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Monday, Sept. 20, 2010

Ajami

Without Money or Power

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Political strife is never shown in Ajami, but the results are seen everywhere. The Palestinian-Israeli co-production, which won Best Film at Israel’s Academy Awards, focuses on impoverished Palestinians in the occupied territories working illegally in Israel. Their landscape is an endless stretch of dusty, cement-walled slums, compact, rubble-strewn and ringed by security fences, guard towers and checkpoints. Ajami is the name of a poor neighborhood in Jaffa, the flashpoint of tragedies to come.

The protagonist through much of the movie is Omar, a 19-year-old Palestinian in trouble. His uncle shot down a Bedouin who tried to rob his café; the Bedouin clan shot the uncle on the streets and marked the entire family for revenge killings. In hiding and with no father present, Omar becomes the family “elder” and negotiates with a fixer who pleads their case before a tribal judge. With the mercy of the Koran as his precedent, the judge imposes a relatively modest fine on Omar’s family; yet modest or not, Omar has no money. His mother soon goes into the hospital for surgery they cannot afford.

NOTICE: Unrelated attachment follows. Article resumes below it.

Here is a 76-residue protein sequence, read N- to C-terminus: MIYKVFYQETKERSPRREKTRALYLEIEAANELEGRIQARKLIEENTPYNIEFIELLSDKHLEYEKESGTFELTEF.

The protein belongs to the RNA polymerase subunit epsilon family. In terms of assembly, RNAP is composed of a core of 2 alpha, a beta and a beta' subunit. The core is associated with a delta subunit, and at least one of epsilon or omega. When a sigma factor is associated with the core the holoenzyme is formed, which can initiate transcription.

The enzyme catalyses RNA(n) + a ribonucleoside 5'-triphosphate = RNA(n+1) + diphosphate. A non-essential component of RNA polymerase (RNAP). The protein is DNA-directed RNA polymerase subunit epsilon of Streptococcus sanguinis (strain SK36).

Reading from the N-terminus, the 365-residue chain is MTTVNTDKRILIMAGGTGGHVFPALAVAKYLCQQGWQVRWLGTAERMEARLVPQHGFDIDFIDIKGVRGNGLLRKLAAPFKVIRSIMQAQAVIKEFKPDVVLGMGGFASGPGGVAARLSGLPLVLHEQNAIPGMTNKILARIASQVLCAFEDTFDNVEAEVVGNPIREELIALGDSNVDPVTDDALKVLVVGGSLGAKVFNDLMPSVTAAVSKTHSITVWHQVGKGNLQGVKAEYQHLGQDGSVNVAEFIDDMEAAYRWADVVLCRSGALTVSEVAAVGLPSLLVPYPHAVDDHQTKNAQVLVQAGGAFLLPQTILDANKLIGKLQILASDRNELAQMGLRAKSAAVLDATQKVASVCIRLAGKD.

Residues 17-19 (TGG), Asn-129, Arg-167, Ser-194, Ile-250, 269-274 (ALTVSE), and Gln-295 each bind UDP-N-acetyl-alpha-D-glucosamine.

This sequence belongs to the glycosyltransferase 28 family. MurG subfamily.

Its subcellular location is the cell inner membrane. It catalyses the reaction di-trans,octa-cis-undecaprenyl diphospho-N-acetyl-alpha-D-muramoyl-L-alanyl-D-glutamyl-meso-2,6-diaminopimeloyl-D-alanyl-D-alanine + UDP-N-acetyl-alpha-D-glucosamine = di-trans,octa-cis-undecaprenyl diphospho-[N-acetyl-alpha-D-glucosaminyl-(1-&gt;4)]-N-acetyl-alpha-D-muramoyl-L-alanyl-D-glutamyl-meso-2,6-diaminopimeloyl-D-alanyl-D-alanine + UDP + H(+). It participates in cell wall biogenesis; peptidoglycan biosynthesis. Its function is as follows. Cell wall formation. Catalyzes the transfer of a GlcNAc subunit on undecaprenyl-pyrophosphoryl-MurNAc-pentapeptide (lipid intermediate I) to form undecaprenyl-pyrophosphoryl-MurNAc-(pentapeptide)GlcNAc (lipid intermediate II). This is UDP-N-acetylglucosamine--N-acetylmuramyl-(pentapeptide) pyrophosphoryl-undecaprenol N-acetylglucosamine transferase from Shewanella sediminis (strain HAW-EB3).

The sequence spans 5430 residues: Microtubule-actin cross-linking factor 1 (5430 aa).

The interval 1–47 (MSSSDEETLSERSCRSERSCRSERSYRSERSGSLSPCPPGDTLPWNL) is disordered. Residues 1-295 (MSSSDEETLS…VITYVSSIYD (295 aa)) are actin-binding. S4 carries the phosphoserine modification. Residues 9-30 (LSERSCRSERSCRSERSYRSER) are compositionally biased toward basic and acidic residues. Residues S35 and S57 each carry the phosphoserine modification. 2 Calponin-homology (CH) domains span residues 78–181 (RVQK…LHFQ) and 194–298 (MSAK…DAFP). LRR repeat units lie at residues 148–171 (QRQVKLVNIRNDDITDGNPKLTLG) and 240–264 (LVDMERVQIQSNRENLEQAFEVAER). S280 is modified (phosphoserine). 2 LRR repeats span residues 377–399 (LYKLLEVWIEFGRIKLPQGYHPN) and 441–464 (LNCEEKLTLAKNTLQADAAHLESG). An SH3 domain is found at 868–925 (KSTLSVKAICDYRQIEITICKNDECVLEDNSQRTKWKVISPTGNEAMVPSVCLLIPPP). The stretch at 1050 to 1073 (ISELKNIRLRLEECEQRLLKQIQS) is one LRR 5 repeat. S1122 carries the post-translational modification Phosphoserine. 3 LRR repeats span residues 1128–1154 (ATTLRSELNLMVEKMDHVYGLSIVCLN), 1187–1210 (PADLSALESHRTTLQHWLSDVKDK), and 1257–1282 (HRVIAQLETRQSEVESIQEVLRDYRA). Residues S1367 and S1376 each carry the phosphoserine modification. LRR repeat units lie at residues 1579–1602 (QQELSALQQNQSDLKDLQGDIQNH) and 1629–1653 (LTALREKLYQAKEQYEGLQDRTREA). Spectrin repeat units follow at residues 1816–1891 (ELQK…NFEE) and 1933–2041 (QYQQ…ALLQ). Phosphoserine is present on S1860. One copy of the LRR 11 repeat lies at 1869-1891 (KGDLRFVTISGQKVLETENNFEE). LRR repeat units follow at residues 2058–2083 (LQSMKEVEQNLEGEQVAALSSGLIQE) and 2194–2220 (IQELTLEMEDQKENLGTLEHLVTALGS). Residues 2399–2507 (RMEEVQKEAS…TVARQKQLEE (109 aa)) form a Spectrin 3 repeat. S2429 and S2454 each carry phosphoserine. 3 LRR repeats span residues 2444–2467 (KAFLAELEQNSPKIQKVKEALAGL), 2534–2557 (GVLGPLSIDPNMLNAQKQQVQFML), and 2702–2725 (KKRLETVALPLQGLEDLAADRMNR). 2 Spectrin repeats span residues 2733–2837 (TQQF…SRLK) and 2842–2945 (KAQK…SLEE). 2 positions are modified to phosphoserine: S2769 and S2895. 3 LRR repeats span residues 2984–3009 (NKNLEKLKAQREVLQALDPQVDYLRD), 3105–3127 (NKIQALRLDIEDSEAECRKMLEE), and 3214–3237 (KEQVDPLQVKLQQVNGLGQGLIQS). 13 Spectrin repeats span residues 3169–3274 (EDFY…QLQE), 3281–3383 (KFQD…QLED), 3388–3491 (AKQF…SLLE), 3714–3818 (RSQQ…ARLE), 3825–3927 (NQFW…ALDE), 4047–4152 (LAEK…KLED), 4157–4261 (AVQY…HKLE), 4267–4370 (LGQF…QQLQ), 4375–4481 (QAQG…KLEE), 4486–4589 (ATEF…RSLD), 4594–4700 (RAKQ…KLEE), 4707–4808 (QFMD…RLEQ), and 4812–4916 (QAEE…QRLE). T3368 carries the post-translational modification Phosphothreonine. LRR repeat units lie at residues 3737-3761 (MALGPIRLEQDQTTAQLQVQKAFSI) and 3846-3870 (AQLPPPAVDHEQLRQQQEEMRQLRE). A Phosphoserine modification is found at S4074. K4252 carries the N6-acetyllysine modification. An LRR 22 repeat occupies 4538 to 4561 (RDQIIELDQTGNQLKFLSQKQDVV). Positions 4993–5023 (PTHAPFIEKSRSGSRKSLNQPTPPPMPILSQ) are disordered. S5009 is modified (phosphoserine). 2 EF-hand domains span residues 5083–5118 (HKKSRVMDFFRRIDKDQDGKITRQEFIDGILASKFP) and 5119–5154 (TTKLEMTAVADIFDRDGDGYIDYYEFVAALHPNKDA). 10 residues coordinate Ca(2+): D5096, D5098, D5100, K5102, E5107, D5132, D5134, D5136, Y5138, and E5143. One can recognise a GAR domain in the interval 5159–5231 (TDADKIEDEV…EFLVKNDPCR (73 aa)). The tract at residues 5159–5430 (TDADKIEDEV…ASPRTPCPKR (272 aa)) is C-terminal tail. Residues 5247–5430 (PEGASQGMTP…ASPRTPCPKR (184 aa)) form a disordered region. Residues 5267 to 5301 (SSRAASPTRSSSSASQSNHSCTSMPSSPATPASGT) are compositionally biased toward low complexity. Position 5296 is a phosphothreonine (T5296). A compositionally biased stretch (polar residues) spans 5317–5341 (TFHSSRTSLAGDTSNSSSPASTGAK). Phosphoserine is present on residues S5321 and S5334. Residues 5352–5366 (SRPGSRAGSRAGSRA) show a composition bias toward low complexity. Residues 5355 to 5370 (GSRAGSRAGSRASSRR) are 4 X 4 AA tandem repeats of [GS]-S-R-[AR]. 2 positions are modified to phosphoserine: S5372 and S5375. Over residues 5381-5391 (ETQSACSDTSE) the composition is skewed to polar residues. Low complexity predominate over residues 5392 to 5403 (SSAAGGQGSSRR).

From there Ajami digresses onto the parallel tracks of various Palestinians and Jews. Their lives have all been bruised by the strife and—in such close proximity—seem destined to cross. Omar and his younger brothers resort to petty crime to raise money, gain illegal employment in Israel and finally turn to selling drugs. Filmed in vérité style with actors who seem untrained but fully engaged, Ajami depicts Palestine as a cauldron of resentment and even hatred, aggravated by lack of money or power to change things.

4:15 p.m. Sept. 26, Oriental Theatre; 6:30 p.m. Sept. 28, North Shore Cinema; 9 p.m. Oct. 2, Ridge Cinema.